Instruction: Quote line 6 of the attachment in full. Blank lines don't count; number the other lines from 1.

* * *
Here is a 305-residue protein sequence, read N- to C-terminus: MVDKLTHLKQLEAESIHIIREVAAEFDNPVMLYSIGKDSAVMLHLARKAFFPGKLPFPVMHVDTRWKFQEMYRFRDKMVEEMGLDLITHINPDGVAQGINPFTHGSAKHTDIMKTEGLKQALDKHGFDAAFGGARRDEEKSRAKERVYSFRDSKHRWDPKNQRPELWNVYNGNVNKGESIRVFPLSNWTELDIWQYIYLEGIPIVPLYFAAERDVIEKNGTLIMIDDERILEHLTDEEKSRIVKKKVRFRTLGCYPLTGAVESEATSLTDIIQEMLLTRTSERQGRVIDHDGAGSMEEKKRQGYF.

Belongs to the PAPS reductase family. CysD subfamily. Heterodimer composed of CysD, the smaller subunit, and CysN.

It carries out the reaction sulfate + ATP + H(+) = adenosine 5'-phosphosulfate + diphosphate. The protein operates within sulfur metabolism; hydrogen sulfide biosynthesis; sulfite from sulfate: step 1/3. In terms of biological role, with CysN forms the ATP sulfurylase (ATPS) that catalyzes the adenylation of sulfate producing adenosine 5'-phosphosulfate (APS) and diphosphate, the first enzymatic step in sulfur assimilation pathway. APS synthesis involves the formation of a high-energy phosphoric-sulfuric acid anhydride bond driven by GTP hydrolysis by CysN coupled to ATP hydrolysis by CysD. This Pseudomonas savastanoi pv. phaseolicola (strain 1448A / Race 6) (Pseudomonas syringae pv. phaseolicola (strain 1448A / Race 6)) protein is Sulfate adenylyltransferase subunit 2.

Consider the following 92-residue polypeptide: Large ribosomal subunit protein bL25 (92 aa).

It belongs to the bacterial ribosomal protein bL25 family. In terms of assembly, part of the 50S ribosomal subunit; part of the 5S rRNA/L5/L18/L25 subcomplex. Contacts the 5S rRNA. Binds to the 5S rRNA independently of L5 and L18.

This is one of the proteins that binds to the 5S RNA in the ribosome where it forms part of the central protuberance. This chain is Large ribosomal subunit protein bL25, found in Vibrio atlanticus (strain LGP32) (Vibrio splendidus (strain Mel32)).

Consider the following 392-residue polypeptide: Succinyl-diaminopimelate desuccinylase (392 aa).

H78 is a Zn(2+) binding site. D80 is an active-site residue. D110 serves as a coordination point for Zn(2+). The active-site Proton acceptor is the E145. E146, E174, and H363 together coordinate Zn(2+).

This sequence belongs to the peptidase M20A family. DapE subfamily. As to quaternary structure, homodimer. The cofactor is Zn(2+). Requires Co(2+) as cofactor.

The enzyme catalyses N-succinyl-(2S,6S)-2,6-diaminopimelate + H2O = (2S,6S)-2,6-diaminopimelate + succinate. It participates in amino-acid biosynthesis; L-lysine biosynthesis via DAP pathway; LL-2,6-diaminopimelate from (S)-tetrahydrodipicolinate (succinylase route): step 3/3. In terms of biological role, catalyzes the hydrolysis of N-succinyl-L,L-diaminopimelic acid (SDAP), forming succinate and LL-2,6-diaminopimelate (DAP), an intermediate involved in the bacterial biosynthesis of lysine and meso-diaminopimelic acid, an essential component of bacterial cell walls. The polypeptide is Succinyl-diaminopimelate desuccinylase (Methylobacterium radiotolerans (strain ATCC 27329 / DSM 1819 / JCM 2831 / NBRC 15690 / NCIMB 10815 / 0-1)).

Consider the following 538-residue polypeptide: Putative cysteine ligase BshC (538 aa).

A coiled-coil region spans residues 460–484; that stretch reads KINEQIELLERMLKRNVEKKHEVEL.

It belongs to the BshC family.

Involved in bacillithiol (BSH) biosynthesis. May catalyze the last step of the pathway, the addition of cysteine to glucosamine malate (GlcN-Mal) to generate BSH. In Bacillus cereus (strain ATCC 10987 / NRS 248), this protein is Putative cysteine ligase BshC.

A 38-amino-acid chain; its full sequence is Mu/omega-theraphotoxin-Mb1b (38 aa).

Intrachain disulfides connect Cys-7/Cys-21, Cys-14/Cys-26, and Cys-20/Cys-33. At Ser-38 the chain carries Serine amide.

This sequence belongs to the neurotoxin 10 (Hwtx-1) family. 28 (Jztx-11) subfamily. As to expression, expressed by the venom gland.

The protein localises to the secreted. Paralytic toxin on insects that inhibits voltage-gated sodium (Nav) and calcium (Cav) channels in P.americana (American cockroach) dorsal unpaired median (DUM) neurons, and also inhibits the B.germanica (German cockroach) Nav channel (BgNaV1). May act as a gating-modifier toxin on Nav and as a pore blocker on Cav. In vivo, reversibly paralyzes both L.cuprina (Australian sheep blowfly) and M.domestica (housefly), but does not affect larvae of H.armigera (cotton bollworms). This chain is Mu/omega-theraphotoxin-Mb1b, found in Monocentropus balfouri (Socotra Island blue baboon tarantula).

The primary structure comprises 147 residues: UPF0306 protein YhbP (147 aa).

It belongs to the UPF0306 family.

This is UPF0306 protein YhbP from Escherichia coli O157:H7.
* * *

This is one of the proteins that binds to the 5S RNA in the ribosome where it forms part of the central protuberance. This chain is Large ribosomal subunit protein bL25, found in Vibrio atlanticus (strain LGP32) (Vibrio splendidus (strain Mel32)).